Join Peter Eastway on a classic voyage to the Antarctic Peninsula - it's not to be missed!
Late Season - Antarctica
There is nowhere in the world that is quite like Antarctica. A remote, storm-swept continent, it holds a place in both our history and our imagination. Amazing tales of endurance, incredible encounters with wildlife and a remarkable landscape combine to build a very special story that speaks to us on so many levels.
You can travel to Antarctica from October until March, but for the landscape photographer, I think it’s the late season that promises the most. Huge mantles of snow and ice have melted away, revealing for just a short time a hidden skeleton of rock and ice, lichen and shrimp, while fast moving storms threaten hourly to hides these secrets once again.
My book, Late Season, is a limited edition, hand-crafted collection of 47 luxurious, high resolution Antarctic landscapes. Every aspect of their creation has used the most advanced tools, materials and techniques, based on a lifetime of practice and refinement.
To capture the photographs , I used the world’s most advanced medium format camera system, a 150-megapixel Phase One XF with a range of super high-resolution Schneider-Krueznach lenses. The sensor records an incredible 14,204 x 10,652 pixel resolution as a true 16-bit file, so every nuance, every point of detail in a landscape is faithfully recorded in terms of resolution, tonality and colour.
Working in sub-zero temperatures, often with howling winds and driving snow, it can be a challenge to capture the quintessential Antarctic landscape. On land, a tripod with long steel spikes is driven into the ground for stability, but on a zodiac or the ship, you simply do your best to work from a moving platform.
Photography has always been a matter of capture and post-production. While a lot of cameras do the post-production for you these days, to create images that present and reflect the experience and emotion can’t be done automatically. Many exposures are captured before selecting the very best image and taking it into post-production.
All the photographs are single captures and completely dependent on the Antarctic environment. The locations and the weather are real, but their interpretation is the result of decades of study, learning the art and craft of master photographers to give the photographs a voice of their own.
Each photograph can take several days to fully resolve its creative questions, refining local contrast, perfecting colour hues and correctly expressing the feeling of light and life found at the moment of exposure.
This genre of photography cannot be automated. The photographs are not lucky captures or a moment of good fortune, rather they are considered responses to a real and untamed environment.
I find presenting a single photograph incredibly limiting. While I enjoy the dance of social media, it is hardly satisfying. Images are low resolution, involvement is fleeting, there is no gravitas. In comparison, rendering a photograph as a print represents the ultimate expression of the photographers art.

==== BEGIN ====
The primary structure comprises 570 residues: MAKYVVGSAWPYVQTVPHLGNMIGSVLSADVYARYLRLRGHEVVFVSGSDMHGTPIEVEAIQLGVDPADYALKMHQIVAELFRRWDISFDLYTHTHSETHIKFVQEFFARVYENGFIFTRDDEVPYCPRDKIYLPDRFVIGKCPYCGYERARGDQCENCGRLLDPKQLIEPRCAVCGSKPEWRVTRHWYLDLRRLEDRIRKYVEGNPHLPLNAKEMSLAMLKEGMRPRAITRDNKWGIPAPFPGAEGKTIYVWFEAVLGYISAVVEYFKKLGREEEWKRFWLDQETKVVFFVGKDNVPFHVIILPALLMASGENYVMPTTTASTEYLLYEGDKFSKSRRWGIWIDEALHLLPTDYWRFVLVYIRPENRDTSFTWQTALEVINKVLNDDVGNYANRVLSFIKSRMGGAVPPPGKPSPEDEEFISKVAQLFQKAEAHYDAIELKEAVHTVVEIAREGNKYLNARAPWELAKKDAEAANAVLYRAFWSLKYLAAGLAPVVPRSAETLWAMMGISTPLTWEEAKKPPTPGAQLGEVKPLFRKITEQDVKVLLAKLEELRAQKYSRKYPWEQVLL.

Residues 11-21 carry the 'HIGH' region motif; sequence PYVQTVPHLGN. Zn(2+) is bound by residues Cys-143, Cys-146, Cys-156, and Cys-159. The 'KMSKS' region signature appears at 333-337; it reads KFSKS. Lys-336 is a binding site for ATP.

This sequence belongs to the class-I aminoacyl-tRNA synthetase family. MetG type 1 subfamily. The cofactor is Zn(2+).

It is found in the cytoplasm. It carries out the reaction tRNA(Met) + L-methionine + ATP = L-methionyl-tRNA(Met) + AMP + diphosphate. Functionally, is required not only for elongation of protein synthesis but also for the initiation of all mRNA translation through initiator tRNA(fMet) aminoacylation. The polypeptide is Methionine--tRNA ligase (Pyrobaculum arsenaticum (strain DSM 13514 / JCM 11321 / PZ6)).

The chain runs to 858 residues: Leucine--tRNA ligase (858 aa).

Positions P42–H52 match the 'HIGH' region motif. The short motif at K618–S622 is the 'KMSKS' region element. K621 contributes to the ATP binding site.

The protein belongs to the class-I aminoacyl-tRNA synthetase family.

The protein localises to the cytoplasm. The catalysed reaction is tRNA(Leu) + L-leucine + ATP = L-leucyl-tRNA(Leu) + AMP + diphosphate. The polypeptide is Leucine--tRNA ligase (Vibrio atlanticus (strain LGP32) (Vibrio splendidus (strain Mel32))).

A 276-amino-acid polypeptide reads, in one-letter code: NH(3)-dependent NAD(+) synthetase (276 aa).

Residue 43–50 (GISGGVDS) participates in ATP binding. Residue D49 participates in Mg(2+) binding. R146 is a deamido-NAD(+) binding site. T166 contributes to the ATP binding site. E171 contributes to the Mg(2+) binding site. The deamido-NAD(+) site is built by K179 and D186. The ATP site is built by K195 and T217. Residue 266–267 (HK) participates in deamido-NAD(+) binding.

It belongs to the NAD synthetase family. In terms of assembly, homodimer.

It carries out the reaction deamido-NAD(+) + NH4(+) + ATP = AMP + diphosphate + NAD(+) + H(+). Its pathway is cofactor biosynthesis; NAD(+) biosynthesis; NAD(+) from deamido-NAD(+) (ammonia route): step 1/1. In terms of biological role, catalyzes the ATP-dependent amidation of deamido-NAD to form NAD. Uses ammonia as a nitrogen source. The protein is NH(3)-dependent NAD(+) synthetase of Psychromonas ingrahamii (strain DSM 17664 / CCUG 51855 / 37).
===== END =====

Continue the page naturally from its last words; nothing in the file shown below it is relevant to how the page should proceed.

In fact, throughout the history of photography, we’ve relied on exhibition prints to display the true nature of the photographer’s craft. Only a photographic print reveals the fine detail and subtle toning as the photographer meant it.
But an exhibition is limited to a span of time and the geography of its visitors. To reach a global audience, the challenge is to produce a photo book with the same quality as an exhibition print.
Standard photo books produced on offset presses produce very good facsimiles, but they are never as good as the original because they are printed with only four or maybe six ink colours and a resolution of, say 300 dots per inch.
In comparison, a modern inkjet printer can draw from up to 10 different ink colours with a resolution of 2,880 dots per inch. Never before has technology offered such a complete expression of a photograph’s craft. There is no better tool than a modern photo-quality inkjet printer with pigment inks applied to archival cotton-rag paper.
And this is where partnering with a bespoke printer has enabled me to create the ultimate form of photographic expression: exhibition quality prints bound into a photo book.
Each photograph in my book is printed exactly the same as one of my portfolio prints. Every one has the precise range of detail, colour and tonality that I would demand for an exhibition. And because I have taken the trouble to capture the images with a high-resolution sensor, the quality matrix flows smoothly into an oversize, large format book. When printed across the pages, the photographs measure 780x390mm. It's a beautiful size, encouraging you to fully engage with the wonder of Antarctica.
Equipment, technique, process. Every step is taken with agonising precision, but they are invisible when you view the finished result. And that’s exactly how a photo book should be.
You’ll understand why I’m a little excited by this book. It’s taken me 40 years working as a photographer to take my creative ideas and present them so completely. And I love the fact I have found Libby and Geoff at Momento Pro who share my passion for the photo book format.
Late Season is not inexpensive. In addition to all the care taken in the capture and production, only the highest quality inks, papers and binding materials are used. And the book is printed and bound by hand and to order. It’s something you can’t rush - it takes Momento Pro skilled craftsmen a good six weeks to prepare each volume.
Late Season is available in a limited edition of 45 books. Each book is individually numbered and signed. It comes in a custom designed and produced clam-shell case to protect your investment and we can ship to all corners of the globe. And it’s a highly attractive way to enjoy and experience one of the most remote and remarkable places on Earth.